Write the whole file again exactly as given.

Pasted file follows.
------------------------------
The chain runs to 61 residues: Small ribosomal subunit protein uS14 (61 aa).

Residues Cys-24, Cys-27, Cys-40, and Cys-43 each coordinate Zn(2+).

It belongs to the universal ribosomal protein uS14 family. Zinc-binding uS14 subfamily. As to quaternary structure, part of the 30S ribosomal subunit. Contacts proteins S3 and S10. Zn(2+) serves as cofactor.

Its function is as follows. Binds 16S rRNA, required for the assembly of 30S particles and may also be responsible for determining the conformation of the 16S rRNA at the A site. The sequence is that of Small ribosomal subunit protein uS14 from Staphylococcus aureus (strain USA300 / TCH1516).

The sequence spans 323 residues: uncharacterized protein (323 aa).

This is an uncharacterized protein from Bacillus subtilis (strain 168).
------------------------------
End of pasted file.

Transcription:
The chain runs to 61 residues: Small ribosomal subunit protein uS14 (61 aa).

Residues Cys-24, Cys-27, Cys-40, and Cys-43 each coordinate Zn(2+).

It belongs to the universal ribosomal protein uS14 family. Zinc-binding uS14 subfamily. As to quaternary structure, part of the 30S ribosomal subunit. Contacts proteins S3 and S10. Zn(2+) serves as cofactor.

Its function is as follows. Binds 16S rRNA, required for the assembly of 30S particles and may also be responsible for determining the conformation of the 16S rRNA at the A site. The sequence is that of Small ribosomal subunit protein uS14 from Staphylococcus aureus (strain USA300 / TCH1516).

The sequence spans 323 residues: uncharacterized protein (323 aa).

This is an uncharacterized protein from Bacillus subtilis (strain 168).